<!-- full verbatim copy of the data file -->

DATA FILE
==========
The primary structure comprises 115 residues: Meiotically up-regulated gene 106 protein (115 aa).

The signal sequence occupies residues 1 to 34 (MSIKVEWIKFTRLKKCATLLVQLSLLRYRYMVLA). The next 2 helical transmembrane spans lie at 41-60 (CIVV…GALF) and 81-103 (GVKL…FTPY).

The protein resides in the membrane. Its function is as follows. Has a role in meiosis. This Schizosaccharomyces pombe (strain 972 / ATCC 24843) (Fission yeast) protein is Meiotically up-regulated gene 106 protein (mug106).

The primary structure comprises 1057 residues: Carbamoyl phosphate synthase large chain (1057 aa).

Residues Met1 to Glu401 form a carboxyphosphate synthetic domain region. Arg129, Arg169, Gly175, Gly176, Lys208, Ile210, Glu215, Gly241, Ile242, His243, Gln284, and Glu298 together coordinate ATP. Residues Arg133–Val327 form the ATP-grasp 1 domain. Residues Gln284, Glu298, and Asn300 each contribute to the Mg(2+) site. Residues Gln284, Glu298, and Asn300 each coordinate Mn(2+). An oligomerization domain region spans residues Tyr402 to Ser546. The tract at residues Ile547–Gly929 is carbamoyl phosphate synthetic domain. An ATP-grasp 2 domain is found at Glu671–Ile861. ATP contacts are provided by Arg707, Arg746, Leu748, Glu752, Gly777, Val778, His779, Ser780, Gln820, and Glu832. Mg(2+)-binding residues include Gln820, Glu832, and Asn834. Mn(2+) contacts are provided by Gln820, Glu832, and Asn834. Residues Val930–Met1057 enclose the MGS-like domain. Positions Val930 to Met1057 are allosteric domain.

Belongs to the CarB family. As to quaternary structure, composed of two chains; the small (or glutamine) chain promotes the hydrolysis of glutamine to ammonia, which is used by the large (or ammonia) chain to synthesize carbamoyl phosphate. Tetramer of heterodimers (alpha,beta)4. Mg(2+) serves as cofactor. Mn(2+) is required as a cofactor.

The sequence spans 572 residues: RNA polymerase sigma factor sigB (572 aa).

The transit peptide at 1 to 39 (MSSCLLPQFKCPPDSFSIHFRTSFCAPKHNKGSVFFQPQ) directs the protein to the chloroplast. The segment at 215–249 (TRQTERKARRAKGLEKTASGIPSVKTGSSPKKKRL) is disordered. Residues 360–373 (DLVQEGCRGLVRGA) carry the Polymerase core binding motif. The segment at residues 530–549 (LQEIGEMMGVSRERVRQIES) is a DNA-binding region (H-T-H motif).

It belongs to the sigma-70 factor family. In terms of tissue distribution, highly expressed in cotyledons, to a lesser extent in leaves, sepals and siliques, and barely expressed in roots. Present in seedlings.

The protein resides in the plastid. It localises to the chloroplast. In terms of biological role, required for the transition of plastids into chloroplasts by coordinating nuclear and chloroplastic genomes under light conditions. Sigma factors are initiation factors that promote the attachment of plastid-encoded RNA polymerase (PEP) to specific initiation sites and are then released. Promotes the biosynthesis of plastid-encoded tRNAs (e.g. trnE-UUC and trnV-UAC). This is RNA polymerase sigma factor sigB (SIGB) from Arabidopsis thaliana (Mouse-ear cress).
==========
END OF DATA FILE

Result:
The primary structure comprises 115 residues: Meiotically up-regulated gene 106 protein (115 aa).

The signal sequence occupies residues 1 to 34 (MSIKVEWIKFTRLKKCATLLVQLSLLRYRYMVLA). The next 2 helical transmembrane spans lie at 41-60 (CIVV…GALF) and 81-103 (GVKL…FTPY).

The protein resides in the membrane. Its function is as follows. Has a role in meiosis. This Schizosaccharomyces pombe (strain 972 / ATCC 24843) (Fission yeast) protein is Meiotically up-regulated gene 106 protein (mug106).

The primary structure comprises 1057 residues: Carbamoyl phosphate synthase large chain (1057 aa).

Residues Met1 to Glu401 form a carboxyphosphate synthetic domain region. Arg129, Arg169, Gly175, Gly176, Lys208, Ile210, Glu215, Gly241, Ile242, His243, Gln284, and Glu298 together coordinate ATP. Residues Arg133–Val327 form the ATP-grasp 1 domain. Residues Gln284, Glu298, and Asn300 each contribute to the Mg(2+) site. Residues Gln284, Glu298, and Asn300 each coordinate Mn(2+). An oligomerization domain region spans residues Tyr402 to Ser546. The tract at residues Ile547–Gly929 is carbamoyl phosphate synthetic domain. An ATP-grasp 2 domain is found at Glu671–Ile861. ATP contacts are provided by Arg707, Arg746, Leu748, Glu752, Gly777, Val778, His779, Ser780, Gln820, and Glu832. Mg(2+)-binding residues include Gln820, Glu832, and Asn834. Mn(2+) contacts are provided by Gln820, Glu832, and Asn834. Residues Val930–Met1057 enclose the MGS-like domain. Positions Val930 to Met1057 are allosteric domain.

Belongs to the CarB family. As to quaternary structure, composed of two chains; the small (or glutamine) chain promotes the hydrolysis of glutamine to ammonia, which is used by the large (or ammonia) chain to synthesize carbamoyl phosphate. Tetramer of heterodimers (alpha,beta)4. Mg(2+) serves as cofactor. Mn(2+) is required as a cofactor.

The sequence spans 572 residues: RNA polymerase sigma factor sigB (572 aa).

The transit peptide at 1 to 39 (MSSCLLPQFKCPPDSFSIHFRTSFCAPKHNKGSVFFQPQ) directs the protein to the chloroplast. The segment at 215–249 (TRQTERKARRAKGLEKTASGIPSVKTGSSPKKKRL) is disordered. Residues 360–373 (DLVQEGCRGLVRGA) carry the Polymerase core binding motif. The segment at residues 530–549 (LQEIGEMMGVSRERVRQIES) is a DNA-binding region (H-T-H motif).

It belongs to the sigma-70 factor family. In terms of tissue distribution, highly expressed in cotyledons, to a lesser extent in leaves, sepals and siliques, and barely expressed in roots. Present in seedlings.

The protein resides in the plastid. It localises to the chloroplast. In terms of biological role, required for the transition of plastids into chloroplasts by coordinating nuclear and chloroplastic genomes under light conditions. Sigma factors are initiation factors that promote the attachment of plastid-encoded RNA polymerase (PEP) to specific initiation sites and are then released. Promotes the biosynthesis of plastid-encoded tRNAs (e.g. trnE-UUC and trnV-UAC). This is RNA polymerase sigma factor sigB (SIGB) from Arabidopsis thaliana (Mouse-ear cress).